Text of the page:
I’m currently a grad student, and, as such, I’m learning new stuff. Lots of new stuff. One advantage of learning new stuff is that you want to learn how to apply that new stuff to the old stuff you already knew and, in turn, improve stuff.
With that being said, I’m going to plan on giving this site some overhauling during the summer. For all three of my faithful readers, this might be a slight inconvenience as you figure out the new format.
I know, I know…you’re terribly distressed right now.
It’ll be fine, though. In fact, I expect that it will be a better place to visit once I get around to the actual overhaul. I want to feature a bit more on the photography side (you can still visit my Etsy shop in the meantime, hint hint…) and include other features.
Stick around, come back and visit, stay tuned, et cetera. I mean, if you’re already here, there’s no need to leave. This stuff is still going to be here until I have the time to start working on changes.
Like many of you, I have largely been staying close to home for the last few months. Ordinarily, I would have been on the road most weekends in the springtime with my camera. But, the thoughts would start to creep in about how far I would want to drive to look for photo opportunities, how many non-socially-distant people would be around, and the eventual need to use a public restroom during a pandemic.
So, most of the photos I’ve taken this year have been pretty close to home.
That’s not to say you can’t find interesting subjects in and around your own home. I was just hoping to take the camera I bought in late January for a longer test drive.
Still, I thought I would share a few thoughts and possibly gather yours regarding what I have discovered about my Nikon D7500.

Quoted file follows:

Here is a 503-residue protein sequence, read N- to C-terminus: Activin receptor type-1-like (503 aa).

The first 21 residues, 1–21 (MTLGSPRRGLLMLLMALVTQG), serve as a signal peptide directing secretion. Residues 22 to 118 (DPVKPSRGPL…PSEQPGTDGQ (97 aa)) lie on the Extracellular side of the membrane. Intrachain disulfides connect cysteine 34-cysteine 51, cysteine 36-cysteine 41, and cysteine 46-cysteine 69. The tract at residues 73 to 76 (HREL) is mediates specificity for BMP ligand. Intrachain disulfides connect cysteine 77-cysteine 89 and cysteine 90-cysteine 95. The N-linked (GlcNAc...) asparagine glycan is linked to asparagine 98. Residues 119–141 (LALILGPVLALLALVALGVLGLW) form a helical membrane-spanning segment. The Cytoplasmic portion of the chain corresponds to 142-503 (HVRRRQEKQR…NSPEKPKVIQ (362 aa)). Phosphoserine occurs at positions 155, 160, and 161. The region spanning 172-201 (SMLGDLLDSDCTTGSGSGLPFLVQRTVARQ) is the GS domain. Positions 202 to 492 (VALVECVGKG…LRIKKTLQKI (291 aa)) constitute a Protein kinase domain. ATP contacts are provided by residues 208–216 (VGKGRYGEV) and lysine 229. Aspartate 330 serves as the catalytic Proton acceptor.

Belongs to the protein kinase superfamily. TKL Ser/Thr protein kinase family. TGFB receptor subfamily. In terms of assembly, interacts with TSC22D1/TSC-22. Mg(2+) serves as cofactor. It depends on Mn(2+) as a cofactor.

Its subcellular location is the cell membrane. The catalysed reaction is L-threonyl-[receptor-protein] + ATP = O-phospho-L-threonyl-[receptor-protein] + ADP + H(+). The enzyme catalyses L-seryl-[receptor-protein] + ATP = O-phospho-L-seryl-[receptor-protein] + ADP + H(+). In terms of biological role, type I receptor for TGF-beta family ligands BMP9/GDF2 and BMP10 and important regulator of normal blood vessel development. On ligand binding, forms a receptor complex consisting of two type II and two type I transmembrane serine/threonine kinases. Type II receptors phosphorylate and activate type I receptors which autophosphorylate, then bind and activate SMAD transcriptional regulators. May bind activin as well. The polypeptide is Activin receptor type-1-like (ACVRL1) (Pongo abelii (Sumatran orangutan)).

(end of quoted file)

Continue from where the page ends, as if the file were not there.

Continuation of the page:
Let’s start with the negatives (haha…see what I did there?) first to get them out of the way.
DISCLAIMER: I’m still practicing quite a bit just to get to know this camera, so I’m perfectly happy to take any advice you might have to offer.
I tend to use a circular polarizing filter a lot outdoors, particularly if I want to emphasize the sky on one of those crystal-clear days. Therefore, I know I will have to compensate to a degree. However, I’ve found that I’m having to do far more adjusting that I’ve had to do in the past just to get enough light into the camera to keep from having to radically alter the exposure in the computer later. In fact…
I have to do this without the filter, leaving me to wonder if I need to adjust other settings as well. Could it be the 542-focal-point system built into the camera that’s causing me headaches here? (I think it’s more like 689. Lots of squares. They might not even be related, but it was worth a thought. I think.)
I’m still stuck in the old habits I used on my old camera for ten years when it comes to button-and-doohickey placement. Functions I once automatically reached for without looking are in different spots. Many frequently-used function settings can be saved in the camera menu, which I should probably do.
Now, for the pros:
Despite my complaints about the low-light problems when I’m shooting on a sunny day, I captured one remarkably good shot recently of a storm…at midnight.